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The CAGED System

Greetings and welcome!

Here's something that some of you have heard about, some of you master it and some of you hate it.

The CAGED System.

Every now and then questions about the CAGED System start popping up on social media and the answers are usually so vague and contradictory, that by the end of the day there's only bits and pieces of a would-be explanation, but no real answer.

I learned about the CAGED System back when I was studying in LA. Before that I knew about a 3-note-per-string system for the major scale and it's modes (I still don't know what that system was called), but I wasn't really consciously using it. I also didn't have any idea on how to map the fretboard, I was just trying to play whatever "sounded right", but I had no idea which notes or scales I was using. Honestly, I just wanted to play fast, I didn't care much about the notes and scales and so on. (yeah I was your average annoying Guitar Center kid)

But then, I moved to LA and started studying and, after failing miserably on my first sight reading lesson, I realized that I definitely needed a system that would help me map the fretboard and find specific notes and scales at any given moment.

Enter the CAGED System.

At first I thought it was just another "Scale System" that I had to learn to get my degree, but after some time using it, it really improved my playing and the way and think when I play.

So, what is the CAGED System exactly?

To keep it simple, the CAGED System is a fretboard mapping system that uses 5 open chords shapes as its fundament (C, A, G, E, D) and it allows us to easily find any major/minor scale, chord or arpeggio at any given moment by moving these 5 shapes all over the fretboard.

Now, it is extremely important to understand that the names of the shapes have absolutely nothing to do with the tonality we're in. You can be playing a Bb scale using a G shape, but it will still be 100% a Bb scale, not a G scale.

So, here's a diagram on the Key of D Major. The numbers on the left of each shape are the frets the shape starts on.

And remember, the names of the shapes have nothing to do with the tonalities!

Now, as you can see on the diagram above, for each shape we have a Chord, an Arpeggio, a Scale (Natural Major) and a Pentatonic Scale. All those thing are found within each "Scale Shape" in the CAGED System.

The trick here is to associate each of this things so that if you see a chord shape, you can instantly identify the scale shape it belongs to and use this scale to improvise on top of that chord. It works the same the other way around. You play a scale, you identify the chord inside that scale and now you have some comping options or an arpeggio.

This is really useful if you're struggling to connect some changes while improvising. The chords you're playing will tell you what scale shape you have to use on top of them, and once you find it you won't have to worry bout playing the wrong notes. There's a lot more to "playing the changes", but this is a really good place to start.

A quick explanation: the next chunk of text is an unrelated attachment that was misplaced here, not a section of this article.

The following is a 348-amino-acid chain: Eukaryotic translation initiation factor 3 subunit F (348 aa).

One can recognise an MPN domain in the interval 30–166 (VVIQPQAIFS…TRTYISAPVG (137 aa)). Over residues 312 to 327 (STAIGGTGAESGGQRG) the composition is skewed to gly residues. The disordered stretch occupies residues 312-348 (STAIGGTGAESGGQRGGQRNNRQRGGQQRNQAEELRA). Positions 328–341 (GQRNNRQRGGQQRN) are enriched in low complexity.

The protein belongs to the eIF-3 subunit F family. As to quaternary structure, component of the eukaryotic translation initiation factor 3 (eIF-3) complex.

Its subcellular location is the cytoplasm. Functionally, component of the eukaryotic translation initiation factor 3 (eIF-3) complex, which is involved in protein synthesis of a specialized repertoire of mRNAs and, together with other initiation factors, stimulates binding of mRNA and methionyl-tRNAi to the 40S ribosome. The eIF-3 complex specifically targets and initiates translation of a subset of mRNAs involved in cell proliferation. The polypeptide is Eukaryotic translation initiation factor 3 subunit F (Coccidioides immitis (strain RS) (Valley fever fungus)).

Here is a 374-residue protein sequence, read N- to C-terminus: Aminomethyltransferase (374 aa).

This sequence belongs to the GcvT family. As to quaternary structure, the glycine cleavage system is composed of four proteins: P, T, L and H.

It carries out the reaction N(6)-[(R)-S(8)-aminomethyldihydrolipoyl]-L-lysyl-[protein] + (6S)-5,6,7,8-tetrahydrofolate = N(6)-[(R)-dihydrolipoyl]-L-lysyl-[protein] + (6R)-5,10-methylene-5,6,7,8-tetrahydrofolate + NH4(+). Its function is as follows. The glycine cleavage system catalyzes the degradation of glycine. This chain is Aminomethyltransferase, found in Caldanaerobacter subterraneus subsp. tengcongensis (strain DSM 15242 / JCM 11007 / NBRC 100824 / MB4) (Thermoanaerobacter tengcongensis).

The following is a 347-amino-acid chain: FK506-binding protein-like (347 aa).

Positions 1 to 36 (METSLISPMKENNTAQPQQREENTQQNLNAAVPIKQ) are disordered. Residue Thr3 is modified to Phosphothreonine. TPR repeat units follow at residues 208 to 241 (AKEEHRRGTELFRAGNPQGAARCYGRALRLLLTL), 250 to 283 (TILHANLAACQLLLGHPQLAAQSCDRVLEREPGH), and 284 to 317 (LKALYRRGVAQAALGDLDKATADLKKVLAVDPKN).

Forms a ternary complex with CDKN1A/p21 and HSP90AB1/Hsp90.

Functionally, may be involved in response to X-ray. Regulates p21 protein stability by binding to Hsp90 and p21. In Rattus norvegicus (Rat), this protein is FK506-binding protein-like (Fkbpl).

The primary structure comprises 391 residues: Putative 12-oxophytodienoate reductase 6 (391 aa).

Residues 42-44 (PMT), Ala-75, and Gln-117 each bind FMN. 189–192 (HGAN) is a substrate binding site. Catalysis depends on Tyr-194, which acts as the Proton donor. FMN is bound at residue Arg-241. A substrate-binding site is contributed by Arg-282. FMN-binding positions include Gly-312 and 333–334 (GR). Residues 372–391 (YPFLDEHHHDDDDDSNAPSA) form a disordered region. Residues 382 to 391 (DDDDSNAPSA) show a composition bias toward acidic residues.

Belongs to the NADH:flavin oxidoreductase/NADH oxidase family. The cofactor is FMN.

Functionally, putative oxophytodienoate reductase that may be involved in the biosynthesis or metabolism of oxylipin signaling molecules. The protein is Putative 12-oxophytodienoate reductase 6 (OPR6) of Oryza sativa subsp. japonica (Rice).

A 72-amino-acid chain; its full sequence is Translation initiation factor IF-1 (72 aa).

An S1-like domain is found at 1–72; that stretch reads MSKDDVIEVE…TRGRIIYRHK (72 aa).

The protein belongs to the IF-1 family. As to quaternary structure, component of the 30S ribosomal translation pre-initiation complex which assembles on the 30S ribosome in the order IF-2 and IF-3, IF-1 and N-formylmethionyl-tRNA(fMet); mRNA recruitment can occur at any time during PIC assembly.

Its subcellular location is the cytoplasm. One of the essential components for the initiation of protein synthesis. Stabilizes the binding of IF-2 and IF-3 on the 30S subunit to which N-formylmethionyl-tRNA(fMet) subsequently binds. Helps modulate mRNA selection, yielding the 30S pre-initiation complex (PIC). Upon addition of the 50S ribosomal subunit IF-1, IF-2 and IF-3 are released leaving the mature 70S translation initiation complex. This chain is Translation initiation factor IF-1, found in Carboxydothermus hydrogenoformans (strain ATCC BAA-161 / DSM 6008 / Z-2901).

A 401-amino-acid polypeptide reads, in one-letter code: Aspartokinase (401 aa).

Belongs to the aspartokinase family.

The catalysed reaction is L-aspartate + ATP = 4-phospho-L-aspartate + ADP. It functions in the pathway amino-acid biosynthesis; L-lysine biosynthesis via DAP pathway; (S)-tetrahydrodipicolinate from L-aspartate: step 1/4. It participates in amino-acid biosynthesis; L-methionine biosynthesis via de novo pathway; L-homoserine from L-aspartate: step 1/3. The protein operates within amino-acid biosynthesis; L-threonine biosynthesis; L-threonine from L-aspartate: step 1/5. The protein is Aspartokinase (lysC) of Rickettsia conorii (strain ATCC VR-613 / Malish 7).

As I said, the trick is to really be able to associate each Chord and Arpeggio Shape with a Scale Shape, and that's what the diagram above is for.

So, the diagram is on the key of D Major. What happens if you want to play on a different key?

The only thing you will have to do is to find the root of the new key you want to use and start the shapes there.

For example, you want to play G#.

You have an G# on the 4th Fret of the low E string, on the 6th fret of the D string or on the 11th fret of the A string. For the G# on the low E string you can use the G and the E shapes, for the G# on the D string you can use the D shape, and for the G# on the A string you can use the C and the A shapes. You just move the shapes until the shape's root is on G# and that's it. Now you can play a G# as a chord, scale, arpeggio or pentatonic scale.

The CAGED System will work the same, it doesn't matter on which key you're on.

As you probably already realized, we don't have any shapes for minor scales/chords up there. I'm not gonna write much about this now because I want to keep all the lessons as short and to the point as possible, but if you're looking for a minor approach to the CAGED System, the 6th of each scale needs to become your new root. This will not change the shape, it will change the starting point of the shape. Try it and yo might discover some fun thing that are also really practical.

I will expand on the CAGED System in the future, but for now, try to really understand how the mechanics of it works and try to be able to instantly recognize which chords belong to which scale shapes and vice versa.

Alright everyone, I hope this helps, and if you have any questions don't hesitate to contact me or leave your question (Or any kind of feedback) on the comment section below. And if you like my posts or find them helpful, don't forget to subscribe to the blog and share it!

Thank you guys, see you around!

Now go practice!


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